How to eat sheep testicles —
I had never eaten testicles before.
No, these are not my famous last words, but an introduction to a travelogue entry on how to grill up, prepare, and gobble down another animals’ balls. I must proclaim that I do not search for such subject matter — doing so would invariably land me on the Travel Channel — but it just sort of finds me.
A lamb died on the organic farm that I have been working at in Maine, and, to not let it go to waste, myself and another farmhand skinned it and chopped it up for meat.
Along with a rear leg, I also took the testicles.
It seems as if a man can get famous these days by getting video taped traveling around the world in search of testicles to eat. In fact, a quick survey of the Travel Channel will reveal multiple men who have made names for themselves in the travel world by doing just this. It is a funny world that we live in when a TV traveler can have a show by doing nothing other than chewing up the balls of unsuspecting mammals . . . and then, of course, washing them down with an insects or two.
I have traveled the world for 10 years, but I have never eaten a testicle. I am surprised by this. I would have thought that a sack of nuts would have been plopped down on a plate in front of me at some time in China, Thailand, Mongolia, or South America, but it hasn’t. I can remember going to the market near Hangzhou’s Wu-Lin square just to eat all sorts of weird oddities, like cockroaches, grass hoppers, worms and the like, but the deep fried testicles never called my name.
If this Vagabond Journey.com mission is going to amount to anything, I need to bite a few bullets, and give the people what they want:
It is my impression that Americans really love watching other Americans eat balls in foreign lands on the TV.
So I will give you what you want:
Wade from Vagabond Journey.com is now a testicle eater.
But all social jests aside, I really did eat a ball, for experiences sake, perhaps . . . or perhaps because curiosity tends to be one of the driving motivations of the traveler . . .
How to prepare testicles to eat
How does one go about cooking a set of lamb testicles to eat?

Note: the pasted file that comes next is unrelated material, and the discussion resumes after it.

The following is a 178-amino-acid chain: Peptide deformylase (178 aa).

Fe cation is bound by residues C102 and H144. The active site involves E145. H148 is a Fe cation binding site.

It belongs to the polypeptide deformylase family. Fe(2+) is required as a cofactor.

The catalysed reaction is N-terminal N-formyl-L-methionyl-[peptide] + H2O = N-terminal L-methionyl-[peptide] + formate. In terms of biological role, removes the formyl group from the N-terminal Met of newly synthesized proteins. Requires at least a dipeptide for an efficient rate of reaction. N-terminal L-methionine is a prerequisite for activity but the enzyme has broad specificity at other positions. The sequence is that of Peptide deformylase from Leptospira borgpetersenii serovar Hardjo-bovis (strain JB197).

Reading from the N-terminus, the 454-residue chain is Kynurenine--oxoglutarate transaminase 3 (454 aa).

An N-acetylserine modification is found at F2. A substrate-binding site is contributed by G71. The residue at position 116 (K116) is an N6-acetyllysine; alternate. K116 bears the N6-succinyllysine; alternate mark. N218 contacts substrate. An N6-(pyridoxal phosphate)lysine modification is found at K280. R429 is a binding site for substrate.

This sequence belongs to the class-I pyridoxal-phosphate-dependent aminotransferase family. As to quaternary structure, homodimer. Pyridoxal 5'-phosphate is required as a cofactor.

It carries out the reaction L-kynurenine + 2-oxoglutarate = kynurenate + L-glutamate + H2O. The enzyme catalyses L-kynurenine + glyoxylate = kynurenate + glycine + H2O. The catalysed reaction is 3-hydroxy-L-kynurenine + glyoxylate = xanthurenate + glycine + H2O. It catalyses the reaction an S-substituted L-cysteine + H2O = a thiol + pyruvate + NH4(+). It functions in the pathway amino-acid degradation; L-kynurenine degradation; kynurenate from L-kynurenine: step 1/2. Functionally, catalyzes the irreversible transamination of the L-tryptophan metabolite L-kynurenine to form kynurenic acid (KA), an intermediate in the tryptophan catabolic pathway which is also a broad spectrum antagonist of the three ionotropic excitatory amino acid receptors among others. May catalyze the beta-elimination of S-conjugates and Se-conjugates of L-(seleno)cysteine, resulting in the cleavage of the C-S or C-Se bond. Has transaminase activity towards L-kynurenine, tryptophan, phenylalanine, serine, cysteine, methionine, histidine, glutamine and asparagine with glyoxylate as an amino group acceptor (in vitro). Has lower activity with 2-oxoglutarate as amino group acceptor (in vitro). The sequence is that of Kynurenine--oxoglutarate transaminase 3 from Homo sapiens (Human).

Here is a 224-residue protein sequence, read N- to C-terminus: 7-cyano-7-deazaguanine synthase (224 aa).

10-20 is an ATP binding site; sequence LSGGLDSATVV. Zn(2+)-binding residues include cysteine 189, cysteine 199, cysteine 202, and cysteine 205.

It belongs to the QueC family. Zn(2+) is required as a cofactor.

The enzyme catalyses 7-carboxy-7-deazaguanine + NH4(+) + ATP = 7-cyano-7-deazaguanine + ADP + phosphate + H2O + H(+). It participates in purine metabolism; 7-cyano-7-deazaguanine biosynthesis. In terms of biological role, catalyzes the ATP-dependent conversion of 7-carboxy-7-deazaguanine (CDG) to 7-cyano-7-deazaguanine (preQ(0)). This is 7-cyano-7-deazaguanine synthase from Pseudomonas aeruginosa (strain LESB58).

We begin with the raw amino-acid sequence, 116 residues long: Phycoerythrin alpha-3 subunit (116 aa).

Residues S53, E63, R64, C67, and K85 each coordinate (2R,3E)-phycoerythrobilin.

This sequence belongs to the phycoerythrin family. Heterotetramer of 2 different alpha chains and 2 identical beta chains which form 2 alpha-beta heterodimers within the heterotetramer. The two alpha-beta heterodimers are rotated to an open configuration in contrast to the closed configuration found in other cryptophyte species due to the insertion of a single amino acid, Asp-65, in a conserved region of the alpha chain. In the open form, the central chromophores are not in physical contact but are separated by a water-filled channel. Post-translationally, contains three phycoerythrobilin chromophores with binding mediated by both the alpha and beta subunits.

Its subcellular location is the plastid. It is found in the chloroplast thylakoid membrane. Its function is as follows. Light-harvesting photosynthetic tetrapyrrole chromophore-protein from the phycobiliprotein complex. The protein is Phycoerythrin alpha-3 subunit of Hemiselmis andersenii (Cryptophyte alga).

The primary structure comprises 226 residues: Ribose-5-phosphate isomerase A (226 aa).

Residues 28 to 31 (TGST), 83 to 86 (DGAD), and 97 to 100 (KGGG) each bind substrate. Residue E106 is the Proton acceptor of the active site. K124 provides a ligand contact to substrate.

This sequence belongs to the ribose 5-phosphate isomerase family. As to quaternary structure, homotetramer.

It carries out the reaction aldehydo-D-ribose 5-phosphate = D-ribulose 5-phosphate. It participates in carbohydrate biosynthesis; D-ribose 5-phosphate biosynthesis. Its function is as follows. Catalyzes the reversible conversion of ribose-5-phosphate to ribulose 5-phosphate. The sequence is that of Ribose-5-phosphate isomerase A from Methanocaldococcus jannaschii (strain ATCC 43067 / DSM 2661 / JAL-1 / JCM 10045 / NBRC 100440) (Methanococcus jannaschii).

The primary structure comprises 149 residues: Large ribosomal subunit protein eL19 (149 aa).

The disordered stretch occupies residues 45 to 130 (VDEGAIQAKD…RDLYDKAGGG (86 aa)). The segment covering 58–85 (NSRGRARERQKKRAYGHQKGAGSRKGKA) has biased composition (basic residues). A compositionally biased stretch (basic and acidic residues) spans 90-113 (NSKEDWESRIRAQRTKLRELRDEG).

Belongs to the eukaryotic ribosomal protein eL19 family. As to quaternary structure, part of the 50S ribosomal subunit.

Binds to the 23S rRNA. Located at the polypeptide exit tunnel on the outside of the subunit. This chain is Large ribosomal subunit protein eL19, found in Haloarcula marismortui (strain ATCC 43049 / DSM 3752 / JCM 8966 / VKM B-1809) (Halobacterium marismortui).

I obviously did not know what I was getting into as I held onto the sack of gooey little lamb balls. Can you just go onto the internet and search for a testicle cooking recipe?
Apparently, you can.
|Rocky Mountain Oyster Recipe2 pounds calf testicles*
2 cups beer
2 eggs, beaten
1 ½ cups all-purpose flour
¼ cup yellow cornmea1
Salt and ground black pepper to taste
1 tablespoon hot pepper sauce
With a very sharp knife, split the tough skin-like muscle that surrounds each testicle. Remove the skin (you can remove the skin easily if the testicles are frozen, then peel while thawing). Slice each testicle into approximately 1/4- to 1/2-inch-thick ovals. Place slices in a large pan or blow with enough beer to cover them; cover and let sit 2 hours.
It is a pity that I did not read these instructions before removing the testicles from the sack, and then plopping the set of scrotless balls down into a pot of boiling water. When in doubt as to how to cook something, my default reaction is just to boil it. Cooking can not go wrong when its sole intention is to make something hot.
So that is what I strived for: to make a couple cold, refrigerated lamb testicles hot. I watched them bobble in the boiling water. I could not help giggling.
From the above recipe, I discovered that I had not fully removed the tough skin that covers the balls. So I removed them from the water and sliced open the tough skin that surrounds each ball. After cutting off the top of each, I was able to squeeze out the testicles.
What popped out was the testicle proper, the inner stuff — the food.
I then pulled off the epididymis of each.
It was now time to eat balls. I commandeered a friend into the venture — for what sort of sad fate would it be to sit down to a dish of balls alone? — and we made way to eat them.
“How are we going to eat them?” I asked.
“Well, we could dip them in ketchup,” answered my friend helpfully.
“Like chicken nuggets?”
Yes, like chicken nuggets we dipped our respective sheep testicle into a squirt of ketchup and brought it up to our mouths.
And it tasted . . .
Really friggin’ good.
Yes, let it be know, testicles taste good. Those fellows on the Travel Channel who go around eating balls in an attempt to gross out their TV audience are actually eating food that does not taste bad, gross, or weird in the least.
I must admit that my intention behind removing the balls from the lamb, prepping them, and eating them was solely for the purpose of having something interesting to report on the travelogue. I thought that I would bite into a fresh testicle and have it squirt unmentionable goo all over the inside of my mouth, and hence provide me with a dose of gross material to steal away your attention with.
But no, as with many of these travelogue entries, this one will conclude with a twist of anticlimax.
The anti-climax is this: boiled balls do not taste bad, and I am sure that properly prepared testicles taste delicious.
Now if I find myself traveling in some far flung land of testicle eaters — there are many such places — and I am offered a plate of balls as a delicacy, I will be able to gobble them down without reservation.
The irony of this tale is that my accomplice and I looked at each other upon finishing our ball, and realized that we wanted second helpings.
Vagabond Journey on Strange Food
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- Chicken breast pudding
- Camel in China